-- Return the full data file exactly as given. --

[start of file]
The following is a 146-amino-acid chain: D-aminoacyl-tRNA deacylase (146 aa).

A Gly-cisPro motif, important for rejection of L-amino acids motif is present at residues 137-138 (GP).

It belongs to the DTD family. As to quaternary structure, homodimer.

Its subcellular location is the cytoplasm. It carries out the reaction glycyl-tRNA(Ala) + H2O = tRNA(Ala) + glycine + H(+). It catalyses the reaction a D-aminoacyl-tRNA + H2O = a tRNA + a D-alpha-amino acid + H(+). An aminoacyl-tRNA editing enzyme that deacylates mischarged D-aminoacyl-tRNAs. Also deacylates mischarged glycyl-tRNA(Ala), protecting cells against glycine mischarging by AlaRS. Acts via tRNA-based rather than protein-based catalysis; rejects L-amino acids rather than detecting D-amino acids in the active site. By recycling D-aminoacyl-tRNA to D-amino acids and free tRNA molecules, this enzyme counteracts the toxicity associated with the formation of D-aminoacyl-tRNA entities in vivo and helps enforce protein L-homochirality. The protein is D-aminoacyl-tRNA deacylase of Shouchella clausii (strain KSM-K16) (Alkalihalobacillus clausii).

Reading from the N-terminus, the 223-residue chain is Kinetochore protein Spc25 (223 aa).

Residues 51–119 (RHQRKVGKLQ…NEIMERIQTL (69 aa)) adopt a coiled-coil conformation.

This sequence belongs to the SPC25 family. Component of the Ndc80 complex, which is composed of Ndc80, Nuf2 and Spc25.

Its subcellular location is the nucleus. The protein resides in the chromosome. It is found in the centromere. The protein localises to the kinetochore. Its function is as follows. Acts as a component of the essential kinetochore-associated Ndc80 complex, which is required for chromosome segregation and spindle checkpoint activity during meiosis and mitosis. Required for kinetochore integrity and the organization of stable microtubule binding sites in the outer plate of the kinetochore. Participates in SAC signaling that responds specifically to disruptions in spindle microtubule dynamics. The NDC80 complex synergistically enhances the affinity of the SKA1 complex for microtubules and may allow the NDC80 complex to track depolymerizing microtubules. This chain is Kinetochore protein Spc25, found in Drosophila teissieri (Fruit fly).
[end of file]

The following is a 146-amino-acid chain: D-aminoacyl-tRNA deacylase (146 aa).

A Gly-cisPro motif, important for rejection of L-amino acids motif is present at residues 137-138 (GP).

It belongs to the DTD family. As to quaternary structure, homodimer.

Its subcellular location is the cytoplasm. It carries out the reaction glycyl-tRNA(Ala) + H2O = tRNA(Ala) + glycine + H(+). It catalyses the reaction a D-aminoacyl-tRNA + H2O = a tRNA + a D-alpha-amino acid + H(+). An aminoacyl-tRNA editing enzyme that deacylates mischarged D-aminoacyl-tRNAs. Also deacylates mischarged glycyl-tRNA(Ala), protecting cells against glycine mischarging by AlaRS. Acts via tRNA-based rather than protein-based catalysis; rejects L-amino acids rather than detecting D-amino acids in the active site. By recycling D-aminoacyl-tRNA to D-amino acids and free tRNA molecules, this enzyme counteracts the toxicity associated with the formation of D-aminoacyl-tRNA entities in vivo and helps enforce protein L-homochirality. The protein is D-aminoacyl-tRNA deacylase of Shouchella clausii (strain KSM-K16) (Alkalihalobacillus clausii).

Reading from the N-terminus, the 223-residue chain is Kinetochore protein Spc25 (223 aa).

Residues 51–119 (RHQRKVGKLQ…NEIMERIQTL (69 aa)) adopt a coiled-coil conformation.

This sequence belongs to the SPC25 family. Component of the Ndc80 complex, which is composed of Ndc80, Nuf2 and Spc25.

Its subcellular location is the nucleus. The protein resides in the chromosome. It is found in the centromere. The protein localises to the kinetochore. Its function is as follows. Acts as a component of the essential kinetochore-associated Ndc80 complex, which is required for chromosome segregation and spindle checkpoint activity during meiosis and mitosis. Required for kinetochore integrity and the organization of stable microtubule binding sites in the outer plate of the kinetochore. Participates in SAC signaling that responds specifically to disruptions in spindle microtubule dynamics. The NDC80 complex synergistically enhances the affinity of the SKA1 complex for microtubules and may allow the NDC80 complex to track depolymerizing microtubules. This chain is Kinetochore protein Spc25, found in Drosophila teissieri (Fruit fly).